Want Your Relationship To Be Better? Stop Making This Communication Mistake

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Relationship Advice For Improving Effective Communication Skills Instead Of Blaming

Learning effective ommunication skills is one of the most important aspects of a relationship or marriage but when a couple plays the blame game, no one listens and no one gets heard. 

If you are wondering how to have a healthy relationship and get your partner to listen to how you feel, there are some simple ways using some effective communication skills that don't let blame or resentment getting in the way.

RELATED: Why Blaming Others And Pointing Fingers Will Kill Your Relationship

Married life or being in a relationship is not always fun and games.

You may be feeling frustrated that your partner won't listen. Somehow, your relationship has become stuck in the blame game, filled with criticism, finding fault, or stuck in the push-pull dynamic.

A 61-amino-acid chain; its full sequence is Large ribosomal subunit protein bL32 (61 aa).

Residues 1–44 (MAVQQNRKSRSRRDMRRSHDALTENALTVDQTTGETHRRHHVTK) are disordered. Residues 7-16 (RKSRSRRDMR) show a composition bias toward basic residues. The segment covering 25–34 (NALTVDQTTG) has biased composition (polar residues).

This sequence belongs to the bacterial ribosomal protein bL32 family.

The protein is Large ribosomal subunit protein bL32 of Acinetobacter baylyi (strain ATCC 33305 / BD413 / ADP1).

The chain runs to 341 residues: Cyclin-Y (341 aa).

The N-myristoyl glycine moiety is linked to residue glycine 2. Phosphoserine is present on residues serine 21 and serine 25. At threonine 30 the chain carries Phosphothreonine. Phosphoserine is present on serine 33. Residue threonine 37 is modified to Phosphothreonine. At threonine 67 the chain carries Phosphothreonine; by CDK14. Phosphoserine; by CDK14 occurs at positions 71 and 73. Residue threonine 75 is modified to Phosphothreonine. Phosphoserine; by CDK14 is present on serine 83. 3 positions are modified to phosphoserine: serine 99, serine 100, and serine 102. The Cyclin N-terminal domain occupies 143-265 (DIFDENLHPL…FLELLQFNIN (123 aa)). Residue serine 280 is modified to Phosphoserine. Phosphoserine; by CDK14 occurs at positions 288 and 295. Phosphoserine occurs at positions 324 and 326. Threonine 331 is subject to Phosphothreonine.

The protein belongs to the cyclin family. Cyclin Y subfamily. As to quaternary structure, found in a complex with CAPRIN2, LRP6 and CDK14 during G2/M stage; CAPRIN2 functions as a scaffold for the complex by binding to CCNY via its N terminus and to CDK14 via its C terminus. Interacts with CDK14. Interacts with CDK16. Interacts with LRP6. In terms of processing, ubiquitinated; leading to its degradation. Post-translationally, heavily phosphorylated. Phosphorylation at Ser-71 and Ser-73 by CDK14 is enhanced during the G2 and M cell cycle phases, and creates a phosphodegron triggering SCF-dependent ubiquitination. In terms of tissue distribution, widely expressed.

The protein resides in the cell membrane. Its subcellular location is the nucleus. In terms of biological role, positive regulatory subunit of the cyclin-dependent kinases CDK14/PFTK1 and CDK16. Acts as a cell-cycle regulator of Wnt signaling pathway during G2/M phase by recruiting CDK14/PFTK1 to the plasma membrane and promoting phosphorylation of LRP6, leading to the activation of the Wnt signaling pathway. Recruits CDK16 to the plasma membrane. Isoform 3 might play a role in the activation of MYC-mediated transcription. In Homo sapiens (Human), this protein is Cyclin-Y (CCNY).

Everyone goes through relationship problems. But, if you're stuck in the push-pull pattern, you can feel rejected when your partner ignores you. So, you keep raising your point to get heard. However, you can come across as attacking when you're only desperate to be heard.

If you both feel blamed, you can't hear how the other person feels. Issues do not get resolved when couples get stuck in the blame game.

Here are 8 ways you play the blame game in your relationship (so you can stop). 

  1. You feel bitter or resentful towards each other, instead of express how you feel.
  2. You can't let go of issues, punishing each other- instead of addressing the issue when things are calm.
  3. You play tit for tat, instead of set limits or boundaries on the behaviors that hurt you.
  4. You get back at each other for the things that hurt you, instead of assertively raising the issue when they impact you.